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Plastic response to pond drying in tadpoles Rana temporaria: tests of cost models

Loman, Jon LU and Claesson, D (2003) In Evolutionary Ecology Research 5(2). p.179-194
Abstract
Tadpoles from two types of ponds, temporary and permanent, were raised in a common garden experiment. There was no clear effect of pond type on development rate (time for metamorphosis). From each sibship, one group was raised under a constant water regime (deep tanks) and one was subject to simulated pond drying (shallow tanks). The tadpoles exhibited a plastic response to pond drying: they metamorphosed earlier in the shallow than in the deep tanks. There was no interaction between pond type and tank type; that is, there was no indication of microevolution on plasticity per se. Sibships with a high degree of plasticity (much earlier metamorphosis in shallow than in deep tanks) had a larger size reduction from deep to shallow tanks,... (More)
Tadpoles from two types of ponds, temporary and permanent, were raised in a common garden experiment. There was no clear effect of pond type on development rate (time for metamorphosis). From each sibship, one group was raised under a constant water regime (deep tanks) and one was subject to simulated pond drying (shallow tanks). The tadpoles exhibited a plastic response to pond drying: they metamorphosed earlier in the shallow than in the deep tanks. There was no interaction between pond type and tank type; that is, there was no indication of microevolution on plasticity per se. Sibships with a high degree of plasticity (much earlier metamorphosis in shallow than in deep tanks) had a larger size reduction from deep to shallow tanks, suggesting a trade-off between time and size. This may be considered an allocation cost sensu Tollrian and Harvell (1999). However, tadpoles from early sibships that were plastic were of a similar size to those from early sibships that were not plastic (those that were early in the deep tank as well). This suggests that there was no production cost sensu DeWitt et at (1998). Sibships with high plasticity had tadpoles that grew large in the deep tank and developed slowly (late metamorphosis) in this tank. This suggests that plastic tadpoles were those that, because of their size, most readily could afford any costs associated with plasticity and those that, because of slow development, most easily could increase development rate. The relation to size is the opposite to that predicted if the capacity for plasticity is associated with cost (plasticity cost sensu Tollrian and Harvell, 1999; maintenance cost sensu De Witt et al, 1998). (Less)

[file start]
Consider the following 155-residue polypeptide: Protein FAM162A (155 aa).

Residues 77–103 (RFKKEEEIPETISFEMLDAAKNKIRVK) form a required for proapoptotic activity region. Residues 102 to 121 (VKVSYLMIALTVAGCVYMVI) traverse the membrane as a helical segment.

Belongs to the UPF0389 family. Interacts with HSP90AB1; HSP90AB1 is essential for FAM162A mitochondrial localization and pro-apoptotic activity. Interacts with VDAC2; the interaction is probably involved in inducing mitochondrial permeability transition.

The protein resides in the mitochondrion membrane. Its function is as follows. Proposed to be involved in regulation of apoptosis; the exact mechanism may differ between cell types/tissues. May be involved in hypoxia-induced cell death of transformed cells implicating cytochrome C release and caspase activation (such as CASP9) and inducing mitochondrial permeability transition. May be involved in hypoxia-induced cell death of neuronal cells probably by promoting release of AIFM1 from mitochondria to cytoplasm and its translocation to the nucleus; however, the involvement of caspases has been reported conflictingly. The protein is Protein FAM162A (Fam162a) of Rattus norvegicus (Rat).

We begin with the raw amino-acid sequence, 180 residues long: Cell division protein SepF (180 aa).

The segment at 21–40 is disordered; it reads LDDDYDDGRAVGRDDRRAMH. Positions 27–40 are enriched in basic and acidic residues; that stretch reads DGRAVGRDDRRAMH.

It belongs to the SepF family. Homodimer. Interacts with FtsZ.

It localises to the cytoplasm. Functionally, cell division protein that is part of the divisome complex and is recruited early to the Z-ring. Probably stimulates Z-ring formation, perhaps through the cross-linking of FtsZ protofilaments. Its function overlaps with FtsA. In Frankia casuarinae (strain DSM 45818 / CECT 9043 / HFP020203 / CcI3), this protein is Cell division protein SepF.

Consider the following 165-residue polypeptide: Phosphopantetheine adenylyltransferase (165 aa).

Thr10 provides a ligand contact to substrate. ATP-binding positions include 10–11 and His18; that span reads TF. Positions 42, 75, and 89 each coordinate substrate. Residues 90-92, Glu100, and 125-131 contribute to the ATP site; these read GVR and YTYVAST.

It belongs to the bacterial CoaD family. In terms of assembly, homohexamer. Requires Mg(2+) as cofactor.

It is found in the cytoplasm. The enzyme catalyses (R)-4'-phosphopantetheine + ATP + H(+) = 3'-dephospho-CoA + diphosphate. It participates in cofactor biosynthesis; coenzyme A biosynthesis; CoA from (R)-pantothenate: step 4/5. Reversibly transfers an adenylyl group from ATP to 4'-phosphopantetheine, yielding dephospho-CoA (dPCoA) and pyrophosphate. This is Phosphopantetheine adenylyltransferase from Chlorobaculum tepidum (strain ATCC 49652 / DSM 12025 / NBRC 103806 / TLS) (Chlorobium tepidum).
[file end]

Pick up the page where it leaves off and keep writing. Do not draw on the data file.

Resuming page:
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published
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in
Evolutionary Ecology Research
volume
5
issue
2
pages
179 - 194
publisher
Evolutionary Ecology Ltd
external identifiers
  • wos:000180916000002
  • scopus:0141801171
ISSN
1522-0613
language
English
LU publication?
yes
id
38278860-5b78-476e-8f9f-96977ee71150 (old id 137382)
alternative location
http://evolutionary-ecology.com/issues/v05n02/ddar1423.pdf
date added to LUP
2007-06-25 12:21:45
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2018-01-07 08:36:07
@article{38278860-5b78-476e-8f9f-96977ee71150,
  abstract     = {Tadpoles from two types of ponds, temporary and permanent, were raised in a common garden experiment. There was no clear effect of pond type on development rate (time for metamorphosis). From each sibship, one group was raised under a constant water regime (deep tanks) and one was subject to simulated pond drying (shallow tanks). The tadpoles exhibited a plastic response to pond drying: they metamorphosed earlier in the shallow than in the deep tanks. There was no interaction between pond type and tank type; that is, there was no indication of microevolution on plasticity per se. Sibships with a high degree of plasticity (much earlier metamorphosis in shallow than in deep tanks) had a larger size reduction from deep to shallow tanks, suggesting a trade-off between time and size. This may be considered an allocation cost sensu Tollrian and Harvell (1999). However, tadpoles from early sibships that were plastic were of a similar size to those from early sibships that were not plastic (those that were early in the deep tank as well). This suggests that there was no production cost sensu DeWitt et at (1998). Sibships with high plasticity had tadpoles that grew large in the deep tank and developed slowly (late metamorphosis) in this tank. This suggests that plastic tadpoles were those that, because of their size, most readily could afford any costs associated with plasticity and those that, because of slow development, most easily could increase development rate. The relation to size is the opposite to that predicted if the capacity for plasticity is associated with cost (plasticity cost sensu Tollrian and Harvell, 1999; maintenance cost sensu De Witt et al, 1998).},
  author       = {Loman, Jon and Claesson, D},
  issn         = {1522-0613},
  language     = {eng},
  number       = {2},
  pages        = {179--194},
  publisher    = {Evolutionary Ecology Ltd},
  series       = {Evolutionary Ecology Research},
  title        = {Plastic response to pond drying in tadpoles Rana temporaria: tests of cost models},
  volume       = {5},
  year         = {2003},
}